The starting point for the SDS installation is typically the fuel system. Fuel lines & fuel selector valve are installed when the fuselage is constructed. Although some builders put fuel filters in the tunnel, my preference is to only put fuel pumps in the tunnel and install filters in more accessible areas such as wing roots and/or the firewall.
A key difference between the standard RV10 fuel system and the SDS system is that you will need to plumb a return fuel line to each fuel tank. The electric fuel pump(s) will move 2-3 times as much fuel to the engine than is required. The unused fuel is returned to the originating fuel tank.
Fuel pressure is regulated by a Borla fuel pressure regulator located FWF.
Easy access to the fuselage tunnel is key as you may need to service components located therein. I used the Airward.Com tunnel access kit to create a removeable panel on the pilot side of the tunnel. It is easiest to install this panel when building the tunnel rather than later after the fuselage is built.
Fuel Selector Valve
I chose the Andair duplex fuel selector valve as a replacement for the stock Van’s fuel selector valve. I used Andair valve EFS20-20-D2-TMT which has rear facing ports on the side of the valve. This is essential as tunnel clearance is very limited to the side of the valve. You will not be able to use straight port with angle fittings. You will also need two universal joints as well as an extension.
I also fabricated a mounting plate that was rivetted to the underside of the Van’s valve mounting bracket. I installed the bracket upside down low in the tunnel so that the valve was about 1/4″ above the tunnel floor. I used nutplates to install the bracket so the valve could be easily removed for service (if ever required). Note that the valve is located low in the tunnel which means a valve extension will be required to connect the valve with the selector know to be located on top of the tunnel cover.
Fuel Pump Installation
Installing the fuel pump is straightforward. I created a shelf accessible through the tunnel access panel. Nutplates were used rather than than nuts to secure the SDS fuel pump module. This makes removal of the module easy as you don’t need to get access under the module – always think about maintenance when installing components.
I placed the module in the tunnel and then plumbed it to the fuel valve. I then drilled the mounting holes. It would have been much more difficult to make the tight fuel line connection if the module could not be shifted slightly.
As noted in the SDS documentation, there are ports in the fuel pump module that need to be tightened / sealed before installation of the module. Be sure not to miss this step.
Fuel Lines to Tunnel Sidewall & Under Seats
I used braided steel hose to make the connections to the tunnel sidewall bulkhead fittings. The distances were short and required complex bends. It was easier to use flexible hose rather than bend tubing. From the tunnel to the fuselage walls I used 6061T6 aluminum 3/8″ x 0.035″ tubing from Aircraft Spruce. It is stiffer than the Versa tubing supplied by Van’s but easily bendable over longer runs.
You will note that under the seats there are two -6 lines, one is the supply line in the stock position. Above it and held in place by an Adel clamp is the return fuel line.
In the pix above, you can only see two of the 4 lines that go from the fuel valve to the tunnel sidewall. Two lines are hidden below the top two lines.
The pix above show the fuel lines that run to the firewall from the fuel pump and the return line that goes from the firewall to the duplex fuel valve. The firewall bulkhead fittings are steel. Also note that an additional hole was drilled into the right side of the firewall for the return fuel line – the stock firewall only has / needs one hole. As the return line is rather long, I secured it to the side of the tunnel using an Adel clamp. This keeps the hose well away from the rudder pedal connections and rudder cables. For those building with stock rudder pedals, you will notice that the pedal connections are inside the tunnel. This is because I am using the Control Approach aftermarket pedals. They are infinitely nicer than the stock pedals (IMHO).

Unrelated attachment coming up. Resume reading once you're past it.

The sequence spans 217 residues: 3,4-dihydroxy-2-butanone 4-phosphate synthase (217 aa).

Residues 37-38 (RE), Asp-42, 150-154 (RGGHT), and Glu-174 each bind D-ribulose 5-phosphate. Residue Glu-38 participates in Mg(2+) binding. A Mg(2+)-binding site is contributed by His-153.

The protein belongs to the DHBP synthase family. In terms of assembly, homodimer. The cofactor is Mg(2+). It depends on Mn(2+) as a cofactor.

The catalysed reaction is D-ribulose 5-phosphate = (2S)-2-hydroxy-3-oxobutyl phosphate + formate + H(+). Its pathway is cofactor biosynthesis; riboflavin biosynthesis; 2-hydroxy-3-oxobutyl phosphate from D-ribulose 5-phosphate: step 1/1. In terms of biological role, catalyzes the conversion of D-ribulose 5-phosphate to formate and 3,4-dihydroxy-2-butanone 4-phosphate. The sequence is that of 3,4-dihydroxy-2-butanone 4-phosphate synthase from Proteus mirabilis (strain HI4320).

FWF, all the fuel lines were constructed using Aeroquip braided steel hose and fittings. The lines were firesleeved. Oetiker clamps were used to hold the firesleeve in place.
On trick I learned from another builder was how to seal the ends of the firesleeve. You can buy a sealant for this purpose but it is fairly expensive. A simplier solution was to take some Red Permetex RTV and thin it with lighter fluid until it is more like paint than paste. Simply dip the end of the firesleeve in the “paint” and you are done. Any excess on the outside of the firesleeve is wiped off.
The pix above show the FWF fuel lines (the line to the Borla fuel pressure regulator is disconnected). I used rubber grommets to make the baffle passthrough. The grommet hole was sized to allow the hose fitting / firesleeve to barely pass through. The hole is too small to allow the Oetiker clamps to pass through so I slipped these on and installed theses after the hose was installed. You might notice that the firesleeve is broken where the grommet is. This allowed a smaller grommet to be used. The grommet was split and intalled after the hose was installed.
The pix to the right shows the fuel supply line to the engine with the fuel pressure sensor and fuel filter installed.
The fuel pressure sensor was installed before the fuel filter deliberately. In the event that the filter becomes partially blocked, there should be an increase in fuel pressure as the fuel pumps work harder to overcome the blockage. The Garmin G3X will be programmed to present a fuel pressure warning if the fuel pressure becomes abnormally high.
To be clear, however, the above is not meant to replace periodic servicing / examination / cleaning of the fuel filters.